Results: There were 812 and 896 patients in the pooled placebo and teriflunomide 14 mg intention-to-treat groups, respectively. The cumulative treatment exposure for teriflunomide 14 mg was 1357 patient years. Adjusted ARRs (95% CI) were significantly lower among patients treated with teriflunomide 14 mg (0.38 [0.33, 0.43]) compared with placebo (0.59 [0.52, 0.67]), representing a relative reduction of 35% (P< 0.0001). In the placebo and teriflunomide 14 mg groups, the percentage of patients with AEs was 86.4% and 89.7%, respectively; the percentage of patients with serious AEs was 12.4% and 12.8%, respectively; and the percentage of patients who discontinued treatment due to AEs was 6.9% and 13.1%, respectively. Detailed data on AEs will be presented.
Conclusions: ARRs were significantly lower among patients treated with teriflunomide 14 mg vs placebo. No new safety signals were reported.
Disclosure: MF: Research/educational grant support from Bayer and Genzyme; honoraria/consulting fees from Bayer, Biogen, EMD Canada, Novartis, Sanofi, and Teva; member of company advisory boards/board of directors/other similar group for Bayer, Biogen, Chugai, Merck Serono, Novartis, Opexa Therapeutics, Sanofi, and Teva. LRT: Received honoraria for serving on advisory boards and as a speaker, and educational support from Biogen, Sanofi, Genzyme, Merck, Novartis, Teva, Mylan and Almirall. MZ: Received honoraria for speaking or for serving in advisory boards and received funding for traveling from Almirall, Biogen, Genzyme, Merck Serono, and Novartis. JDS: Provided consulting services and taken part in advisory boards for Sanofi. SA: Nothing disclosed. RM: Consulting/speaker fees from Bayer, Biogen, Genzyme, Merck, Sanofi, Serono, Novartis, Roche. AM: Consulting fees from Accordant Health Services, Acorda Therapeutics, Alkermes, Biogen, EMD Serono, Genentech, Roche, Genzyme, GSK, Mallinckrodt Pharmaceuticals [Questcor], Novartis, Roche, and Teva; contracted research for Biogen, Genentech, Novartis, Questcor, Roche, and Sanofi. BK: Received honoraria for serving on advisory boards and as a speaker from Biogen, Sanofi, Genzyme, Merck Serono, Novartis, and Teva. DR: Consulting fees from Bayer, Biogen, MedDay, Merck Serono, Novartis, Roche, Sanofi, and Teva; research support from Biogen, Genzyme, GW Pharma, Merck Serono, Mitsubishi, Novartis, and Teva. MB: Employee of Sanofi with ownership interest. PT: Employee of Sanofi, with ownership interest. JC: Employee of Sanofi with ownership interest. EP: Employee of Sanofi with ownership interest. CLF: Consulting fees, honoraria, or scientific committee support from Biogen, Genzyme, MedDay, Merck Serono, Novartis, Roche, and Teva.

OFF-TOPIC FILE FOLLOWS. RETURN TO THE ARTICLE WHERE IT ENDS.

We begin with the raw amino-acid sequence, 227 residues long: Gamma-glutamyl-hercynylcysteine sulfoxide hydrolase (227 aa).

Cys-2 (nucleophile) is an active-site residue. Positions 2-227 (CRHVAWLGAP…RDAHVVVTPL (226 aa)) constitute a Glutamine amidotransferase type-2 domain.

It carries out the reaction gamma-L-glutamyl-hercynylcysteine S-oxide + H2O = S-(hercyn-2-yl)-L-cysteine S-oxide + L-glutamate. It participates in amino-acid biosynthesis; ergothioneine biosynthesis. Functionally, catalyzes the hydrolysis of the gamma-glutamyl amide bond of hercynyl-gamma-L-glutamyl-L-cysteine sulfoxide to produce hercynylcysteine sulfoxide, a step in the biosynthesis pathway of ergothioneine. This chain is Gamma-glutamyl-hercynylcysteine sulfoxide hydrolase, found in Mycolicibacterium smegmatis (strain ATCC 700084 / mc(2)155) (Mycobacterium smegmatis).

Study supported by Sanofi